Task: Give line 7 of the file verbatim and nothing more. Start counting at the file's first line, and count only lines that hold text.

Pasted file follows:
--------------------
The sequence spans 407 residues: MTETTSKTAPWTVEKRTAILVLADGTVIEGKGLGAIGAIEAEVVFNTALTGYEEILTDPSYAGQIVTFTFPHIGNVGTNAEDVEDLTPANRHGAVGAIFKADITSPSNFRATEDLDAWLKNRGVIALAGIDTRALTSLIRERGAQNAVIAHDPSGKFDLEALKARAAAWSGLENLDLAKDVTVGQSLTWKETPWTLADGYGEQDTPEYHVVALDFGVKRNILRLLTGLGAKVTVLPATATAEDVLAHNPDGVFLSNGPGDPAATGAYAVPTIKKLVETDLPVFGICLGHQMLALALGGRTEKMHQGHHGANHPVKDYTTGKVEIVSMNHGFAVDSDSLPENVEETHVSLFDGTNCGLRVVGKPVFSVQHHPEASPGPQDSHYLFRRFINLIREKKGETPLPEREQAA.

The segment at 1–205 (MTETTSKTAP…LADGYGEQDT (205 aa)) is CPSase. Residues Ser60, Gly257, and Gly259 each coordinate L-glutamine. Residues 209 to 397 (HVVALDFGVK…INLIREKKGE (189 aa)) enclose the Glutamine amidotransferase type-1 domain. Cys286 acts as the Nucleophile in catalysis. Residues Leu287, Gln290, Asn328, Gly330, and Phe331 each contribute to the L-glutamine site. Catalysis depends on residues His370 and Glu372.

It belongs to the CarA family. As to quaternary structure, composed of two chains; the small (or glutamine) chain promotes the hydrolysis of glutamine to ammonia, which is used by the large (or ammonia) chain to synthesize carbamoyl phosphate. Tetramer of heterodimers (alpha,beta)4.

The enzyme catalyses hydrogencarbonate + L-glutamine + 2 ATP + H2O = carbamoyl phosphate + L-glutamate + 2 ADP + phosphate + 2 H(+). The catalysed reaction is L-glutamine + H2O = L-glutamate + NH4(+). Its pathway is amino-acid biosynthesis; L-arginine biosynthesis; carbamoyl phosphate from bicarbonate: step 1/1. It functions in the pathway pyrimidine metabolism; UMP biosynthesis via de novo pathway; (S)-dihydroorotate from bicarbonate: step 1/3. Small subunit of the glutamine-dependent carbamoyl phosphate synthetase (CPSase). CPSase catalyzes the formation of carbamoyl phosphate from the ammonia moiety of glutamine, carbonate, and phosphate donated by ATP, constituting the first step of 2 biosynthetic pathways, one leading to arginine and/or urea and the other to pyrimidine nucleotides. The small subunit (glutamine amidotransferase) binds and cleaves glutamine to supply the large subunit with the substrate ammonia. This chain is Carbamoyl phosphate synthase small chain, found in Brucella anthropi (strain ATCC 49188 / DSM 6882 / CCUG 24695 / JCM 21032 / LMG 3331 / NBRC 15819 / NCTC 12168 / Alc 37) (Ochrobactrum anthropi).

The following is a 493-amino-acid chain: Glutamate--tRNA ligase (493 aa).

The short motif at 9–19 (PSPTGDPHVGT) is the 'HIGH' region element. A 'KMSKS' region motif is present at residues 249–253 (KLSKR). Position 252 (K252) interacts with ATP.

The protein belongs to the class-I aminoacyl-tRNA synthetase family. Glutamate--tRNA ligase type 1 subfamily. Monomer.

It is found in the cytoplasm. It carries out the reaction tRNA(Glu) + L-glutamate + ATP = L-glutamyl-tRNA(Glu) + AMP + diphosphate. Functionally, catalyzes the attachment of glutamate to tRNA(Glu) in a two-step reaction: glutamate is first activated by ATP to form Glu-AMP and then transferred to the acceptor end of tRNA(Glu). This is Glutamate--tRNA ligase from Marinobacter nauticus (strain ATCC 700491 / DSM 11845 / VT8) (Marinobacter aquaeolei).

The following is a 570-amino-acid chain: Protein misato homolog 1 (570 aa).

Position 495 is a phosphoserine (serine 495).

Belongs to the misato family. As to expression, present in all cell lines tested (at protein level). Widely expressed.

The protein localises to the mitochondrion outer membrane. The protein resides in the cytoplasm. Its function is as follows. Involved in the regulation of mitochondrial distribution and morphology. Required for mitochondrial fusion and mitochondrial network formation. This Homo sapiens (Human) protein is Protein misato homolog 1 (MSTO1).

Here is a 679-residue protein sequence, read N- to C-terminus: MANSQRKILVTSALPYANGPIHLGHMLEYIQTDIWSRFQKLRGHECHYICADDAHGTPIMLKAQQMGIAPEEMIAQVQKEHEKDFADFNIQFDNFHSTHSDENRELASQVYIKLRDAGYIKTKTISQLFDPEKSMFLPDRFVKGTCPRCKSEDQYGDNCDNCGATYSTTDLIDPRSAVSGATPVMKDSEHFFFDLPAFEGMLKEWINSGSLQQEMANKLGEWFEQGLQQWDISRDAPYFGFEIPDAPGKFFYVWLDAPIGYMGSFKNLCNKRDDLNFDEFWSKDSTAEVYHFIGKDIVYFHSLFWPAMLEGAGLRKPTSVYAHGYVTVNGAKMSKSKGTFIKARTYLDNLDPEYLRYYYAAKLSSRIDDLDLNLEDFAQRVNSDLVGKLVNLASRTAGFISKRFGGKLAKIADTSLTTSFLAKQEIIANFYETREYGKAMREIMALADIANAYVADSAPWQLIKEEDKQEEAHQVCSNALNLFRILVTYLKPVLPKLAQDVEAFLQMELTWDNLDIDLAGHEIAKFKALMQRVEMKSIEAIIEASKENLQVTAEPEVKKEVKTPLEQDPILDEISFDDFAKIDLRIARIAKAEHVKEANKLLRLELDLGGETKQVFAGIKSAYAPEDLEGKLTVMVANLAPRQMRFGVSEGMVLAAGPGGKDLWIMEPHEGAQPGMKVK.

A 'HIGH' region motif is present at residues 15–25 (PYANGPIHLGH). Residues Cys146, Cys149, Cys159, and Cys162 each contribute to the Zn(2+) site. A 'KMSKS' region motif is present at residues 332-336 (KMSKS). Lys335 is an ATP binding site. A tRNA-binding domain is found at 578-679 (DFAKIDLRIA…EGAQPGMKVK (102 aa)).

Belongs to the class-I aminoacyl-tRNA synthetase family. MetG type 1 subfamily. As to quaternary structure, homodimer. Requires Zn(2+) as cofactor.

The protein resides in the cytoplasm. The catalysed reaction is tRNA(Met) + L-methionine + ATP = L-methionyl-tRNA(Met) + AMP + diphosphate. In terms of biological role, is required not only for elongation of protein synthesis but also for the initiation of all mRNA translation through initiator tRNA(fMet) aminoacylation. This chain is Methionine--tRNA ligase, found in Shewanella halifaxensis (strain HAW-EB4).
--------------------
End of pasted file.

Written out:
The protein belongs to the class-I aminoacyl-tRNA synthetase family. Glutamate--tRNA ligase type 1 subfamily. Monomer.